As the Senate continues to debate a bill that would let the FDA regulate tobacco products, the American Enterprise Institute's John Calfee explains how it impedes competition between cigarettes and safer alternatives:
Congress is poised to pass one of the worst public health laws ever conceived….
Manufacturers would have to demonstrate that their products are not merely safer than some of the existing alternatives. They would have to demonstrate that once the products enter the market, they would not have undesirable second-order effects such as encouraging smokers to switch instead of quit, or encouraging non-smokers to start who otherwise would not have started.
Meeting this kind of standard would be extraordinarily difficult; it is nearly a recipe to discourage the development of almost any new product no matter how much safer it would be than what smokers now use. It moves the FDA far beyond the contours of drug regulation. Imagine that a dramatically effective new HIV drug could not be approved until the manufacturer demonstrated that the entry of the drug would not tempt some people into unsafe sex because they knew a better treatment could be used if worse came to worse. Suppose a better diabetes drug was kept on the sidelines while the manufacturer figured out how to show that the availability of the drug would not encourage obesity by discouraging weight loss and the like. No one wants the FDA to do that for drugs because we want better drugs, and we are willing to let consumers make their own decisions about how to revamp their lives accordingly. The imposition of this bizarre standard for new tobacco products reveals an intention to largely dispense with the task of reducing tobacco harm while demeaning the choices of smokers and potential smokers….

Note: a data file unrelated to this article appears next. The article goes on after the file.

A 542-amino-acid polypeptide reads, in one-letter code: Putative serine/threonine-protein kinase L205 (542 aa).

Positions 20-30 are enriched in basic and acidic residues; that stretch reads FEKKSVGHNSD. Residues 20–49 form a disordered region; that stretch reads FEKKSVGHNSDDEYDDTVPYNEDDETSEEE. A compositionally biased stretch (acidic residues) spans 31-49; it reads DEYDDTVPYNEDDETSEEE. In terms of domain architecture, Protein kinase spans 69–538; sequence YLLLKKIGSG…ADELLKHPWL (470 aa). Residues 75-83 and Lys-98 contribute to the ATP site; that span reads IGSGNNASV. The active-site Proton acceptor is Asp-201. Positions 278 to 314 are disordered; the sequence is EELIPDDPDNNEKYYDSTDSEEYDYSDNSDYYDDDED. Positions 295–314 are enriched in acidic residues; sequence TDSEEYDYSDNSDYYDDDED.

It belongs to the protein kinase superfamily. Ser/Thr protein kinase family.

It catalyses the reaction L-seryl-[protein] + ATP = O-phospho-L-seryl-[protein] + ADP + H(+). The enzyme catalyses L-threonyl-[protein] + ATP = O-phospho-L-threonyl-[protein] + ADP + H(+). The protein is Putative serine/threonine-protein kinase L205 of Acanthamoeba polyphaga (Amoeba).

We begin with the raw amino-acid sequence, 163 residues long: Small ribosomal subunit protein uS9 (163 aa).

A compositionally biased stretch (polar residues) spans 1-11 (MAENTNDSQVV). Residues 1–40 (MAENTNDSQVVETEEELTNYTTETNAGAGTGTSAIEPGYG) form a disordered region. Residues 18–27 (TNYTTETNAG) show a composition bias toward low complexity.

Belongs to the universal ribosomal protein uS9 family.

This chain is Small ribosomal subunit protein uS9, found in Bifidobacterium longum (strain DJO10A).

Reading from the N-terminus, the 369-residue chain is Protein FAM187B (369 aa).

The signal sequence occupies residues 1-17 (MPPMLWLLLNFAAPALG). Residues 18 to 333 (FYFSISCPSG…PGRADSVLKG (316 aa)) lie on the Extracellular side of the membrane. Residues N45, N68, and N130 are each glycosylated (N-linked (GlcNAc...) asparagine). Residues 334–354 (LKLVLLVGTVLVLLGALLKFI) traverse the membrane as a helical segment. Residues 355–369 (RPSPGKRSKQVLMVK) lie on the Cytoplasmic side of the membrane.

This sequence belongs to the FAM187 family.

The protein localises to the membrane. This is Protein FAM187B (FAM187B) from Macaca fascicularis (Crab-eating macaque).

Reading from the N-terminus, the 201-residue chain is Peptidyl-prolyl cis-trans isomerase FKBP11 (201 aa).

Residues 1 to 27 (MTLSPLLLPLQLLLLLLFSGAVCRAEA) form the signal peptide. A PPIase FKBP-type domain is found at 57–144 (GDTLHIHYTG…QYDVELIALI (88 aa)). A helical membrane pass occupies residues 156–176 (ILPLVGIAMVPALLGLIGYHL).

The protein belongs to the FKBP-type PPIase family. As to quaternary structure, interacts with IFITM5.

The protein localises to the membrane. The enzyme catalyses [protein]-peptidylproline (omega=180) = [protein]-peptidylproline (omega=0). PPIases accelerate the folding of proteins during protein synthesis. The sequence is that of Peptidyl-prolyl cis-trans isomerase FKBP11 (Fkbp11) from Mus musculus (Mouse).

The same hostility to harm reduction infuses HR 1256's provisions on marketing….The most important information—about the product's risks and why it might be safer than something else—would be hemmed in by requirements of unknown rigor….There would be another beyond-FDA-drug-regulation requirement to demonstrate that if smokers are told about a safer product, they will not react by failing to quit smoking and so on. Again, one wonders about how the pharmaceutical market would work if heart drug manufacturers had to prove whether telling consumers how to reduce the risk of heart attacks would adversely affect their lifestyle choices about diet and exercise.
I discuss these and other problems with the Philip Morris Protection and Competition Control Act Family Smoking Prevention and Tobacco Control Act, which has been passed by the House and endorsed by President Obama, here, here, here, and here. As I said in a 2008 column, the central problem with this bill is that it seeks to prevent consumption rather than protect consumers, whose desires it aims to frustrate rather than satisfy.
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